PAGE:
Online Chatter Affects Stock Returns

Released: 4/19/2012 2:00 PM EDT
Source Newsroom: University of Southern California
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Citations Marketing Science

USC Marshall study concludes that negative Web buzz can drive down stock prices

Newswise — It turns out that all of those bad reviews of new computers, shoes, toys and other products at Amazon and other websites with consumer reviews have more impact than just helping shoppers decide if they’ll buy the newest smartphone.

Bad reviews affect the stock price of the companies making those products, causing negative returns of as much as 8 percent, which could accumulate and spiral if the negative reviews aren’t addressed, said Gerard J. Tellis, the Jerry and Nancy Neely Chair in American Enterprise and a professor of marketing, management and organization at the USC Marshall School of Business. The risk of negative chatter peaks about four days after it is posted online.

Tellis and former doctoral candidate Seshadri Tirunillai (now an assistant professor at the University of Houston) are publishing their study in the academic journal Marketing Science on how online chatter -- or user-generated content -- can predict stock market returns a few days ahead of time.

They beat the S&P 500 index by 8 percent in a hypothetical investment strategy by buying stocks on positive chatter and short-selling them on negative chatter. The Internet may be a black hole of many opinions, but those opinions can matter when it comes to reviewing products.

“The chatter on the Web is not cheap talk, it’s valuable talk,” Tellis said in an interview.

Negative reviews affected stock prices and trading volume the most, the study found. Negative chatter could erode about $1.4 million from the average market capitalization in the short term and $3.3 million over the 15 days following the chatter.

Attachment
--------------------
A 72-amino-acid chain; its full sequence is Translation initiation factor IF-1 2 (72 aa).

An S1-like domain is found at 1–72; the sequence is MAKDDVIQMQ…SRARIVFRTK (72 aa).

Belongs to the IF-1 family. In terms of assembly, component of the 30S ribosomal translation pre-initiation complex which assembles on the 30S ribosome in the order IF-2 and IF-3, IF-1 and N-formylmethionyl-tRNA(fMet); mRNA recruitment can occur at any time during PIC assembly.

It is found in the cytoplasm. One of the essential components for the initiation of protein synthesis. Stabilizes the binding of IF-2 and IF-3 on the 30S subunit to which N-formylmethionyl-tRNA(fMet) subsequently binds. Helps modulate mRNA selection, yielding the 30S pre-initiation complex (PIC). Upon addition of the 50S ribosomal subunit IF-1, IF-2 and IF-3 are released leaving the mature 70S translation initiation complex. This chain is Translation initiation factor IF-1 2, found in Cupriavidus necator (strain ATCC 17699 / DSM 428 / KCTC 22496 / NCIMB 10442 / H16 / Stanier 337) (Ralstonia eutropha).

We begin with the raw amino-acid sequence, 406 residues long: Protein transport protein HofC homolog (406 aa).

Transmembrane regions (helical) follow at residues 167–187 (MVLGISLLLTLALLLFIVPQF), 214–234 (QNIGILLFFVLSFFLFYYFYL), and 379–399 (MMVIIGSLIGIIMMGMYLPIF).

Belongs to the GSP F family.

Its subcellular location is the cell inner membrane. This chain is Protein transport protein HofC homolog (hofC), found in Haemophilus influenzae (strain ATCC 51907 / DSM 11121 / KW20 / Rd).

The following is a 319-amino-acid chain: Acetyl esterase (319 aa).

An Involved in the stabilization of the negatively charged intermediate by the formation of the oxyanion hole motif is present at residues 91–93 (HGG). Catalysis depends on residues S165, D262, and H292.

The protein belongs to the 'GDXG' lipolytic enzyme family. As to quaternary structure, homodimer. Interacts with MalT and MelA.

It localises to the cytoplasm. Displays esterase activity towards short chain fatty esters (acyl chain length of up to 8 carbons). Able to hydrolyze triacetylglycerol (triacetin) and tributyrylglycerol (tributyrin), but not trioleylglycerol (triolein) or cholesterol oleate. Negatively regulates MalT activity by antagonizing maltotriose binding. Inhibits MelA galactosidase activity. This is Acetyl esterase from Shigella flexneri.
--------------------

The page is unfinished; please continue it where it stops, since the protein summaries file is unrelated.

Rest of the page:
Negative opinions may have more of an impact than positive opinions for several reasons, the study found, including that positive information may be suspect, negatives may have more informative content than positives and losses loom larger than gains.

The study looked at 15 brands across six markets from June 2005 to January 2010: personal computing, cellular phones, personal digital assistants or smartphones, footwear, toys and data storage. A total of 347,628 consumer reviews and product ratings from the most popular websites for such reviews -- Amazon.com, Epinions.com, and Yahoo Shopping -- were studied.

Instead of just passively seeking information online, product reviews allow consumers to actively share their experiences, extending the typical word-of-mouth that helps sell things. An estimated 95.3 million people wrote online chatter in 2010, and 131.4 million people read the reviews.

Along with the investing opportunities, the study’s results are important for product managers to gauge the performance of their brands and products through hourly and daily chatter, far ahead of infrequent sales and earnings reports.

Things can be done to combat negative chatter. A 1 percent increase in advertising expenditures increases chatter by .1 percent and decreases negative chatter by .19 percent, the study found. New product announcements have a positive impact on chatter on digital products such as cell phones and computers that online consumers are more responsive to, but not so much for toys and footwear.

Whether it’s a faulty iPhone antenna, service problems at Dell or a guitar being broken by United Airlines, if a company’s first reaction is denial, it likely won’t help a stock price gain value.

“Denying is the bad way to go,” Tellis said. “Admission, apology and correcting it are the best way to go.”

The voice of the masses is loud and clear online, especially in what they say about what they consume.

“If it was uninformed talk it would not be leading the stock market,” Tellis said.


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